Hold the uplift, and make that shower extra hot

9780399161308_custom-4ec8d3a4e862d4dbc42dedad106a97aecb8dda44-s2-c85Earlier this month my wife and I were watching the news when Patrick Leahy came on to talk about something or other — I don’t remember what.

Leahy, 73, has been a Democratic senator from Vermont for nearly four decades. Normally that stirs up feelings that, you know, maybe it’s time for the old man to go back to the dairy farm and watch his grandchildren milk the cows.

But I had been reading Mark Leibovich’s “This Town.” And so I felt a tiny measure of admiration for Leahy stirring up inside me. He hadn’t cashed in. (His net worth — somewhere between $49,000 and $210,000 — makes him among the poorer members of the Senate, according to the Center for Responsive Politics.) He hasn’t become a lobbyist. He apparently intends to die with his boots on.

That amounts to honor of a sort in the vomitrocious Washington that Leibovich describes in revolting detail — a town of sellouts and suckups (“Suckup City” was one of his working titles), a place where the nation’s business isn’t just subordinate to the culture of money and access, but is, at best, an afterthought.

If you plan to review a book, you shouldn’t “read” the audio version. I have no notes, no dog-eared pages to refer to. So consider this not a review so much as a few disjointed impressions of “This Town,” subtitled “Two Parties and a Funeral — Plus, Plenty of Valet Parking! — in America’s Gilded Capital.”

Mark is an old acquaintance. He and I worked together for a couple of years at The Boston Phoenix in the early 1990s before he moved on to the San Jose Mercury News, The Washington Post and, finally, The New York Times. (Other former Phoenicians who’ve reviewed “This Town”: Peter Kadzis in The Providence Phoenix and Marjorie Arons-Barron for her blog.)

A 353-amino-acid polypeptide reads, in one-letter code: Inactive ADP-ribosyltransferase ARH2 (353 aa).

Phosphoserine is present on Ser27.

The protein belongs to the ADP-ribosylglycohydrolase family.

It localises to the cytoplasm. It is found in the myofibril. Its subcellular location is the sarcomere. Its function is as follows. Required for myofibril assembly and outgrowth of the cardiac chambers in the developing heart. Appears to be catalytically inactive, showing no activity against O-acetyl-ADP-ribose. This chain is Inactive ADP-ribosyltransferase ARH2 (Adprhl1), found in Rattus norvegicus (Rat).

There are many good things I could say about Mark and “This Town,” but I’ll start with this: I have never known anyone who worked harder to improve. It was not unusual for me to leave the Phoenix in the evening while Mark was working on an article — and to come back the next morning to find him still at it. The result of all that labor is a finely honed sense of craft that most of us can only aspire to.

As virtually every reviewer has pointed out, “This Town” begins with a masterful description of the funeral service for “Meet the Press” impresario Tim Russert, an ostensibly mournful occasion that provided the media and political classes in Washington with an opportunity to carry out the real business of their community: talking about themselves and checking their place in the pecking order.

There are so many loathsome characters in “This Town” that you’d need an index to keep track of them all. And Leibovich puckishly refused to provide one, though The Washington Post published an unofficial index here. For my money, though, the lowest of the low are former senator Evan Bayh and former congressman Dick Gephardt — Democrats who left office but stayed in Washington to become highly paid lobbyists. Bayh, with his unctuously insincere laments over how broken Washington had become, and Gephardt, who quickly sold out every pro-labor position he had ever held, rise above (or descend below) a common streetwalker like Chris Dodd, who flirted not very convincingly with becoming an entrepreneur before entering the warm embrace of the film industry.

Also: If you have never heard of Tammy Haddad, Leibovich will remove your innocence. You will be sadder but wiser.

Because Mark is such a fine writer, he operates with a scalpel; those of us who have only a baseball bat to work with can only stand back in awe at the way he carves up his subjects. Still, I found myself occasionally wishing he’d grab his bat and do to some of these scum-sucking leeches what David Ortiz did to that dugout phone in Baltimore.

Mike Allen of Politico, for instance, comes off as an oddly sympathetic character despite the damage he and his news organization have done to democracy with their focus on politics as a sport and their elevation of trivia and gossip. (To be sure, Leibovich describes that damage in great detail.) I could be wrong, but it seems to me that that Mark was tougher on Allen in a profile for the Times Magazine a few years ago.